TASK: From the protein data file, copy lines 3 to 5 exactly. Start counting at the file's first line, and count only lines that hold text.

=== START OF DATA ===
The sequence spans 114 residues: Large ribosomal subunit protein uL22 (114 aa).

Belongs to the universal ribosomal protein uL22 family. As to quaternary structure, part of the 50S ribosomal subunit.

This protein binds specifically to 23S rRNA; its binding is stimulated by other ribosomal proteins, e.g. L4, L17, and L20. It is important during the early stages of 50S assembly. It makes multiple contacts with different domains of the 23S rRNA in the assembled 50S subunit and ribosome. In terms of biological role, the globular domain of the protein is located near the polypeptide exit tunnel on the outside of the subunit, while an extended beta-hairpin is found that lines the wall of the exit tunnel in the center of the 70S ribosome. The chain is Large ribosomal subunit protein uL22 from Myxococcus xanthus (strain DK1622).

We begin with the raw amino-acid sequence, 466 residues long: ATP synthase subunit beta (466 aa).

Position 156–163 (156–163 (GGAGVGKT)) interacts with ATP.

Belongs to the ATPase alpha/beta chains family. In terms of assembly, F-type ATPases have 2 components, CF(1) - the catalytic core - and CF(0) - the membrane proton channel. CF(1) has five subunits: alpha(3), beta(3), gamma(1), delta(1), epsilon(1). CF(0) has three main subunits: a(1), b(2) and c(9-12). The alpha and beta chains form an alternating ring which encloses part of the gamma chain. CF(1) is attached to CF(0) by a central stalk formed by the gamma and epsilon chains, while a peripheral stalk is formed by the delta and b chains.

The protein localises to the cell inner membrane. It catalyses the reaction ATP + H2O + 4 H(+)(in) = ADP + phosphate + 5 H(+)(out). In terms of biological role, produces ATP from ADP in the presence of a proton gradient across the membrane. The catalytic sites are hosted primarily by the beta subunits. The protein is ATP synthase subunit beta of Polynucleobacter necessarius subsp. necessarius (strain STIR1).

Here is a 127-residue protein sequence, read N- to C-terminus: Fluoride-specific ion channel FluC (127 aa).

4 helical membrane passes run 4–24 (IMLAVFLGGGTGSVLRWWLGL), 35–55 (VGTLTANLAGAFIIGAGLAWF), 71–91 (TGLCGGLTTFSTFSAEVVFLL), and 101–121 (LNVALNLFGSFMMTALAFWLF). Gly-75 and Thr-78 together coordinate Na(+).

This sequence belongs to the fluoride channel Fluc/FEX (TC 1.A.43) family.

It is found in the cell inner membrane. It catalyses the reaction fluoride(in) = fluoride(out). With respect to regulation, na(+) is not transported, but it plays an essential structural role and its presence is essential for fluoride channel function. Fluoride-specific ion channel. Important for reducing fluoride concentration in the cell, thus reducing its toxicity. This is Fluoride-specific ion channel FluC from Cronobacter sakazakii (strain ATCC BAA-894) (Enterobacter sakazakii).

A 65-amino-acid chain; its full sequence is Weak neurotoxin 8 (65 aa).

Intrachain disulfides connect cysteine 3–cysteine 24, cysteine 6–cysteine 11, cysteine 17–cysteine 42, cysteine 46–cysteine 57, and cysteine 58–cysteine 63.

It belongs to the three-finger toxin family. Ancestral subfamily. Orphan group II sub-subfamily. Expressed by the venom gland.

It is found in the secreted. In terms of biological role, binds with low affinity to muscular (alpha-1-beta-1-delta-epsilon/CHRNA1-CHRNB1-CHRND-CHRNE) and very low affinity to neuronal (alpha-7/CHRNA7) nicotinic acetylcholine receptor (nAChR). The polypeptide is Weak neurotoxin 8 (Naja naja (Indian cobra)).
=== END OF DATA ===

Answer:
This protein binds specifically to 23S rRNA; its binding is stimulated by other ribosomal proteins, e.g. L4, L17, and L20. It is important during the early stages of 50S assembly. It makes multiple contacts with different domains of the 23S rRNA in the assembled 50S subunit and ribosome. In terms of biological role, the globular domain of the protein is located near the polypeptide exit tunnel on the outside of the subunit, while an extended beta-hairpin is found that lines the wall of the exit tunnel in the center of the 70S ribosome. The chain is Large ribosomal subunit protein uL22 from Myxococcus xanthus (strain DK1622).

We begin with the raw amino-acid sequence, 466 residues long: ATP synthase subunit beta (466 aa).

Position 156–163 (156–163 (GGAGVGKT)) interacts with ATP.